//End of bank conflict source
        }
    }

    __syncthreads();

    /* ... */

    uiThreadOffset += uiNThreads;
    __syncthreads();
}

I want to know why the bank conflicts are ocurring. The only way I think conflicts could happen is if the accesses in different arrays that map to the same bank were serialized.

share|improve this question
    
It is pretty hard to comment on bank conflicts without even knowing the dimensions of the shared memory arrays.... – talonmies Jan 3 '13 at 19:58
    
I have edited with the kernel call code and constants definition. – dsilva.vinicius Jan 3 '13 at 20:52
up vote 1 down vote accepted

I see two possibilities. Further testing is required to choose which one is the culpit:

  • The bank conflict is not occurring from the location you selected, but from the atomicAdd operations which also work on shared memory. I believe atomics on shmem can increase the internal conflict counters as well. (the belief is not tested!)

  • You hit a situation where two or more warps are atomically increasing the same value - this might be a possibility on newer hardware which runs 2 or 4 warps at the same time. (testing is required to confirm or deny this as well). As a result, threads within one warp may actually get quite distant iOffset values and you end up having some random bank conflicts.

However, if either of the above is true, I woulndn't worry about the conflicts much. In the first case - atomicAdd hits your performance anyway. In the latter case, I wouldn't expect having greater than 2-way bank conflicts often. Unless you hit some really rare corner case....

share|improve this answer
    
I've already done a test to see if the conflicts are ocurring because of the atomics. I have commented all shared array accesses so just the atomics operations accessed shared memory. Nsight reported 0 bank conflicts in this case. – dsilva.vinicius Jan 3 '13 at 22:57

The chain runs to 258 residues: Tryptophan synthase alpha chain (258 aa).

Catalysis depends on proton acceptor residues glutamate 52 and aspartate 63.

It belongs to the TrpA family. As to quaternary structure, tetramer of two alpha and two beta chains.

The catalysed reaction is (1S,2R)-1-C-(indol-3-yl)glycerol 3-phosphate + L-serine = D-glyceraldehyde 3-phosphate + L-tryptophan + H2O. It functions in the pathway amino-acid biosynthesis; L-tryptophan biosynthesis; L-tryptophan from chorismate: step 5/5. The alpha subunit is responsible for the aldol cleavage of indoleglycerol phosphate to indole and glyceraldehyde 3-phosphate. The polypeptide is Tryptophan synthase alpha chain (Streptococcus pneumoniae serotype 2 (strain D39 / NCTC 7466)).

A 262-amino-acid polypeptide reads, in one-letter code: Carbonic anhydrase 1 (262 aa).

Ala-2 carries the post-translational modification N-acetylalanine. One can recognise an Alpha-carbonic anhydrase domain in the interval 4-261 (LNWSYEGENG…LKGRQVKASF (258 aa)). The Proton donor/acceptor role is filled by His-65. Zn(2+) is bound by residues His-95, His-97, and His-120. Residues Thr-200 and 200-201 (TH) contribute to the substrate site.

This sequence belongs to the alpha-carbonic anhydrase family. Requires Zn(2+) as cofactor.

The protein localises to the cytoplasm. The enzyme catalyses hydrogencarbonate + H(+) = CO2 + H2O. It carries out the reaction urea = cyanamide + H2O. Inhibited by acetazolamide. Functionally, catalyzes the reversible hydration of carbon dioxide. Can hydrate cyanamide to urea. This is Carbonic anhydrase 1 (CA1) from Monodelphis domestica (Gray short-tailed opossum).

How did you do it? By moving aiLeafLeafFrontX (and other) arrays to global? Or just dropping it? Keep in mind that such changes can influence the warp scheduling and reduce bank conflicts elsewhere... – CygnusX1 Jan 3 '13 at 23:34
    
I just commented the code that accesses the shared arrays, leaving just the atomics that calculates the array offsets and run a Nsight CUDA analysis. For example: ' int iOffset = atomicAdd(&iLeafLeafOffset , 1); //aiLeafLeafFrontX[iOffset] = bvttNode.x; //aiLeafLeafFrontY[iOffset] = bvttNode.y; ' I don't understand why warp scheduling can influence in the bank conflicts. My understanding is that conflicts are related with the array index which is not dependent on scheduling. Can you please explain it in more details? – dsilva.vinicius Jan 4 '13 at 1:37
    
Warp scheduling does not affect bank conflicts directly, but may influence the distribution of values of atomics. Also - if you just comment out a part of code, the compiler may detect that remaining code is redundant and remove much more that you think. In particular - if you never write to global memory, your kernel may reduce to an empty kernel. – CygnusX1 Jan 4 '13 at 7:34
    
You are right. The scheduling affects the ordering that threads do the atomics and can generate bank conflicts. I'll try a prefix-sum approach for better control on indices. I'll mark your answer as correct. Thanks for the tips! – dsilva.vinicius Jan 4 '13 at 12:22